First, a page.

This will be my final post about our trip to Scotland, but I
want to tie up some loose ends. A couple of people asked
which city we liked better——Edinburgh or Glasgow.
I was told there is rivalry between the cities. An old cartoon
postcard purportedly used to read “The only good thing to come
out of Edinburgh is the train to Glasgow.” yuk, yuk
If I had to make a choice, I think I’d choose Glasgow for another
visit. I feel like we didn’t have time to do the city justice. Another
time I’d spend more time “with” Charles Rennie Mackintosh—at
Glasgow School of Art. I’d go to the Botanic Gardens, I’d go to
the Glasgow Film Theater, established in 1939, and see an artsy
movie. I’d visit the old Cathedral, and the Necropolis. I would
go to the fancy new Glasgow Science Center with its gleaming
And I didn’t touch the shopping scene. We did walk by a clothing
store that had an interesting window display. At All Saints Spitalfields
every side of the store had these old sewing machine carcasses! You
can click to enlarge the photo.
Still, we did do a lot, especially artwise. And the Barras flea market
was fun—when we walked into the old building, the speakers were
blaring the old song:
“I’m like a rubber ball, Baby, that’s all that I am to you . . .(bouncy,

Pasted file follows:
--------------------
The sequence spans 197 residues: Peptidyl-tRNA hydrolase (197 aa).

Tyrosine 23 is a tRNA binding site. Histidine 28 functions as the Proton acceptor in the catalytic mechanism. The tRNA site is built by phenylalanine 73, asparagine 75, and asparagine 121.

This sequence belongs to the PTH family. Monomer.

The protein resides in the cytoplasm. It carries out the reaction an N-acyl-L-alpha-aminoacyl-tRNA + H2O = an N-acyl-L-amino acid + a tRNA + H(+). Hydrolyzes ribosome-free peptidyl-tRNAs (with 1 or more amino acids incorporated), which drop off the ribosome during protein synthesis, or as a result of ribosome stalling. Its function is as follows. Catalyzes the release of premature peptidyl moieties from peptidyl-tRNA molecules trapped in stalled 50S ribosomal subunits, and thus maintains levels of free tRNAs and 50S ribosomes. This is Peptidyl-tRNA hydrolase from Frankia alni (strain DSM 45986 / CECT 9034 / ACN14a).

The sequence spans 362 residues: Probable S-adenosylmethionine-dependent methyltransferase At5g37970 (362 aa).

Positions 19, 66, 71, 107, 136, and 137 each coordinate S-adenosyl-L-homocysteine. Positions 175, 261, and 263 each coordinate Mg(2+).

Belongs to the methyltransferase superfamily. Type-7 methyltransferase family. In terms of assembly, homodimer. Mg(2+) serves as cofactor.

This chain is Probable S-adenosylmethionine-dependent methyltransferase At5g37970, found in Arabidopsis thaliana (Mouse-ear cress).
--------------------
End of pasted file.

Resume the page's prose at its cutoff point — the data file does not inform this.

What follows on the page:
bouncy, bouncy, bouncy
–rubber ball cause you think—dah, di, dah, something true.” ♫ ♫ ♫
Have to get in a good mood with music like that! Unfortunately,
there weren’t any/many buttons, but I found some nice tartan ribbons.
The dealers were friendly and it was a beautiful day with
blue, blue sky. Later in a nearby antique mall, I bought a nice
little silver skate charm, and in a nearby FABRIC store!! some
yardage of this nice rose patterned Liberty of London fabric.
Our Sunday tour up into the Highlands was a highlight of the
trip. We left Glasgow early in the morning. Now, I know that
everyone has a great tour guide—-humorous, full of knowledge,
and so forth. But our driver/guide was outstanding. As we
rolled over the narrow roads, avoiding bicyclists somehow!
— he chatted away about Scottish history and made it
I’ll never forget his explanation of the old song “I’ll take the high
road, You take the low road”—how after Bonnie Prince Charlie’s
attempt to regain the throne for Scotland failed, the English
were going to execute all the “traitors”. But in the end, they made
the Scottish prisoners themselves decide who would live, (high road)
and who would die (low road). As legend has it, the speaker in the
song tells his friend to save his life, that he himself will make the
sacrifice and by so doing, might well be “in Scotland” afore him.
“But me and my true love will never meet again, on the
bonnie, bonnie banks of Loch Lomond.”
Not a dry eye on the bus.
Look at the view from our first stop: Stirling Castle . . .
The tour continued to some countryside where I picked a little
sprig of heather. And to the southern shore of Loch Lomond–
not sure if that’s the bonnie, bonnie banks part–and then to
a whisky distillery. Sun bright all day–couldn’t be more
perfect weather, nor more perfect scenery. It was a lovely
farewell to Scotland.